Arla commits to further carbon cuts as it unveils climate roadmap

By Teodora Lyubomirova contact

- Last updated on GMT

GettyImages/DOERS
GettyImages/DOERS

Related tags: Dairy, Arla, Milk, Sustainability

The co-op’s figures have been approved by the Science-Based Targets initiative, making it one of only few dairy companies to achieve this.

Arla UK has published a climate roadmap to demonstrate how it’s planning to reduce emissions across its whole value chain, from farms to logistics, by 2030. The co-op has committed to becoming carbon neutral by 2050.

Most of the company’s emissions originate from its farms (83%), with production and sites (4%), transport (2%), packaging (2%), and other activity including purchased whey making up the remaining 9%.

Its 2030 targets comprise of a 63% reduction of scope one and two emissions, and a further 30% reduction on scope three. This means the biggest reduction will come from production, offices and owned logistics energy usage, while farming, sourced whey and third-party logistics will contribute 30%.

The targets have been approved by the Science-Based Targets initiative, meaning they are consistent with emissions reductions required to keep global warming to 1.5⁰C.

On-farm reductions

Most of Arla’s emissions come from farming, and the co-op says it has already reduced these by 14% between 2015 and 2021. To push this number to 30%, Arla will introduce more sustainable feed production practices, optimise farm resource use, utilize renewable electricity and biogas, improve breeding, use sustainable fertilizers and adopt carbon sequestration techniques.

All of Arla’s organic farms are set to transition to renewable electricity this year, while an increasing number are self-generating electricity from wind and solar, and some use anaerobic digesters to turn biogas into natural gas and electricity.

Ben Wood, senior sustainability manager for Arla UK, commented: “We know that we have challenges to overcome when it comes to reducing our impact and that’s why we’re seizing the opportunity by investing across our entire value chain: starting at farm level through to the products ending up on the supermarket shelves.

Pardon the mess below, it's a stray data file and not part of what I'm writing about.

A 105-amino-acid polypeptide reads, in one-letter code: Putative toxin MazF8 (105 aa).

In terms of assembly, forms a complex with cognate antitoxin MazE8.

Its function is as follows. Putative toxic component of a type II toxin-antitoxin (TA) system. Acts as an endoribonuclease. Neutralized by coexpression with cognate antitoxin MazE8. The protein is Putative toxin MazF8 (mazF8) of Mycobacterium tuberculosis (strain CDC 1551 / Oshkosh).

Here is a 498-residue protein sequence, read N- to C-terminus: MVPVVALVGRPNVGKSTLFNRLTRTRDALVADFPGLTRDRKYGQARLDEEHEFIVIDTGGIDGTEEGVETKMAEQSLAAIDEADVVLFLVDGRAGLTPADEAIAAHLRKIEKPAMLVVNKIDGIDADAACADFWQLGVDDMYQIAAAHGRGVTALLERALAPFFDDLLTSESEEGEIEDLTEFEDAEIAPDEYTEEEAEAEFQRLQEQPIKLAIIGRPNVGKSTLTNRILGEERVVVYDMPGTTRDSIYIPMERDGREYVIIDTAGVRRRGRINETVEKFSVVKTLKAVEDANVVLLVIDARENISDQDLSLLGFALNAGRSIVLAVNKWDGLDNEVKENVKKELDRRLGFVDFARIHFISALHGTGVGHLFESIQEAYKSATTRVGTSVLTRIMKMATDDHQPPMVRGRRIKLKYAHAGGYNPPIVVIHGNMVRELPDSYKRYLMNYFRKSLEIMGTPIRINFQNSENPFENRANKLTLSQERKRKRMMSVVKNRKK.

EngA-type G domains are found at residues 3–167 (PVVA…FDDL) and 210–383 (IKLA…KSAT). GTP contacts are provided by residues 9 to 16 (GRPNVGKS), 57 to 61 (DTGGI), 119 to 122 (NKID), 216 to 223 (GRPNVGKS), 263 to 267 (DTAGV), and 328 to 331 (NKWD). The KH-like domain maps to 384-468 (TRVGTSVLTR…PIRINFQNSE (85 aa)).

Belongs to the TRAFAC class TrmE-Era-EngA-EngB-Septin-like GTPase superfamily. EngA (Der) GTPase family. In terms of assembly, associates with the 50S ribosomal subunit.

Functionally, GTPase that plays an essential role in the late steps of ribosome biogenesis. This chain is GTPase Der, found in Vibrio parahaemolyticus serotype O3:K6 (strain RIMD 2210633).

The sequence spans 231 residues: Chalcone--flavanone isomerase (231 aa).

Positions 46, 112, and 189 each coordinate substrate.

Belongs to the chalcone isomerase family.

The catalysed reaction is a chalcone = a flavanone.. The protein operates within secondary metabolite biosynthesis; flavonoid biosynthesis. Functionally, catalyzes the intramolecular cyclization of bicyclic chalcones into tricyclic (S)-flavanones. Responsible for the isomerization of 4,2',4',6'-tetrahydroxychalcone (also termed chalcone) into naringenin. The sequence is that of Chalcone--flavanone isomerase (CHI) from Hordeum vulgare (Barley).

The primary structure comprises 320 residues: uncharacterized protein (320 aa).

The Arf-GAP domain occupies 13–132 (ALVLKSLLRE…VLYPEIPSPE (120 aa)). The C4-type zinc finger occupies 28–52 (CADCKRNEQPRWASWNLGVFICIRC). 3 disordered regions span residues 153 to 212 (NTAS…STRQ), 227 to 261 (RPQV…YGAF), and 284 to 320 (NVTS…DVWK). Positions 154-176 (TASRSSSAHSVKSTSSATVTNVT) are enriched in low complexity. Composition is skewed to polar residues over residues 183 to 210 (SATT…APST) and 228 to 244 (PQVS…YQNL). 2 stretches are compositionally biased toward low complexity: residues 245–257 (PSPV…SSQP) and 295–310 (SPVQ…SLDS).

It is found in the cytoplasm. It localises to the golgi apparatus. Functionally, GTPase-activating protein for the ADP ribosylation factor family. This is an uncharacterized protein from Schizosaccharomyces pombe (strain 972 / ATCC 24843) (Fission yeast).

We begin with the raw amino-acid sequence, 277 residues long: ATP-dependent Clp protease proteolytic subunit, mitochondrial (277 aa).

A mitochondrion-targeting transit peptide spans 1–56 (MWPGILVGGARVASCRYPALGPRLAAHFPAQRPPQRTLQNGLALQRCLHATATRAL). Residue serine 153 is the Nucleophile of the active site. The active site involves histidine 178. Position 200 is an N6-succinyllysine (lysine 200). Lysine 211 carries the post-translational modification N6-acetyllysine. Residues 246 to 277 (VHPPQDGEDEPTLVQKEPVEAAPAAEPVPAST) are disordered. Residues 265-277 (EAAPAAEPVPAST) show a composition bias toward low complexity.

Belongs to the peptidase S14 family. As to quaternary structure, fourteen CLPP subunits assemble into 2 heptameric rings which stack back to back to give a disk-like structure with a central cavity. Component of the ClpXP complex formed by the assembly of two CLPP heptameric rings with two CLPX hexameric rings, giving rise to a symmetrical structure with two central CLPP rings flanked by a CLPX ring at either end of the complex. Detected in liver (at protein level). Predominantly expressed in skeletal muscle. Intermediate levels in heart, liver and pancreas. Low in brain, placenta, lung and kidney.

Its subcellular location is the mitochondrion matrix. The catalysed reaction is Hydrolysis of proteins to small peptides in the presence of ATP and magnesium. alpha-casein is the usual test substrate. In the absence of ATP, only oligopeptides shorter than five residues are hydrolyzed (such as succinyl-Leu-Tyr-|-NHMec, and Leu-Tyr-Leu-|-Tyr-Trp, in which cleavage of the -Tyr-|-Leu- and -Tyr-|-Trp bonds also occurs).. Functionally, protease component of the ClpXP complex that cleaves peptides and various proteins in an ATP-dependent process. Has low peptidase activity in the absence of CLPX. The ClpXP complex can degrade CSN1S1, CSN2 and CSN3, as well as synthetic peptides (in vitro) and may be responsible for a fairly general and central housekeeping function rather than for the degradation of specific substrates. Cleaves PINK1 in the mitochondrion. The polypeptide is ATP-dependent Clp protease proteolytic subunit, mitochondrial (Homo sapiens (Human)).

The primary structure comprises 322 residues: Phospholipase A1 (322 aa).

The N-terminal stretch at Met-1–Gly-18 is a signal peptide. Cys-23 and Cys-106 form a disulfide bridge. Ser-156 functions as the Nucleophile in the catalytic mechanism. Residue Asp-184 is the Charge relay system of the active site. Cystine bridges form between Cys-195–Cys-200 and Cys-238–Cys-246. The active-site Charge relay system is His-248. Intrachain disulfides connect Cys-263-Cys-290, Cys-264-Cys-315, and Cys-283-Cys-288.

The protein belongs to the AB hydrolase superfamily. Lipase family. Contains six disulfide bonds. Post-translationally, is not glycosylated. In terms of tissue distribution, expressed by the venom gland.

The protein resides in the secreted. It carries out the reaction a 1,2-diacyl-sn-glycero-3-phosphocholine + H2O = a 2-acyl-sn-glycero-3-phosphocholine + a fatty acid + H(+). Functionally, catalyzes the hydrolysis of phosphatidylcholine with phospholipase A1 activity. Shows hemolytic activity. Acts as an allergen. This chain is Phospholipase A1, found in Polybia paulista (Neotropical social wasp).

“Our cooperative structure means that collaboration is in our blood and we’re working across our 2,100 UK dairy farms to share knowledge and bring about the all-important changes needed to develop even more sustainable food, that continues to deliver profitability for our farmers and create a stronger planet.”

Production, transport and packaging

Arla’s bigger reduction target of 63% will be generated through changes across production, transport and logistics and packaging. The co-op has already cut emissions by 24% across production; 25% across transport and logistics; and 18% across packaging.

To meet its newly-unveiled target, renewable electricity is set to be at the heart of the strategy, with all production sites set to switch to green electricity by 2025. Optimizing energy use will make a further contribution to the overall target. The co-op will continue to take advantage of its closed-loop renewable energy scheme, which enables it to buy energy directly from its farmers.

In transport, the co-op is set to power more than two-in-five of its fleet by biogas, either self-generated through slurry treatment technology or bought from third parties.

In packaging, Arla has committed to using fully recyclable packaging across its own-brand products by 2025 – including launching a fully recyclable milk bottle in early 2023 - and removing all virgin fossil plastics from packaging by 2030.

Beyond 2030

The document detailing its climate targets also reveals Arla’s post-2030 ambitions. The co-op is planning to introduce feed additives to cows’ diets in a bid to reduce emissions from digestion but thinks ‘widespread use of additives is still a number of years away from being mainstream on farm’. It added that trials ‘show promise’ and that Arla is testing a range of solutions, such as DSM’s Bovaer additive.

The co-op is also testing a manure treatment technology to produce natural fertilizer from slurry and is exploring ‘the practical and commercial feasibility’ of using biochar for carbon sequestration purposes.

Finally, the co-op’s ambitiously-named Arla UK 360 ‘Innovation Farm’ near Aylesbury offers trial space for innovative agriculture technology to be tested out before being rolled out more widely to Arla farms.

Related topics: Policy

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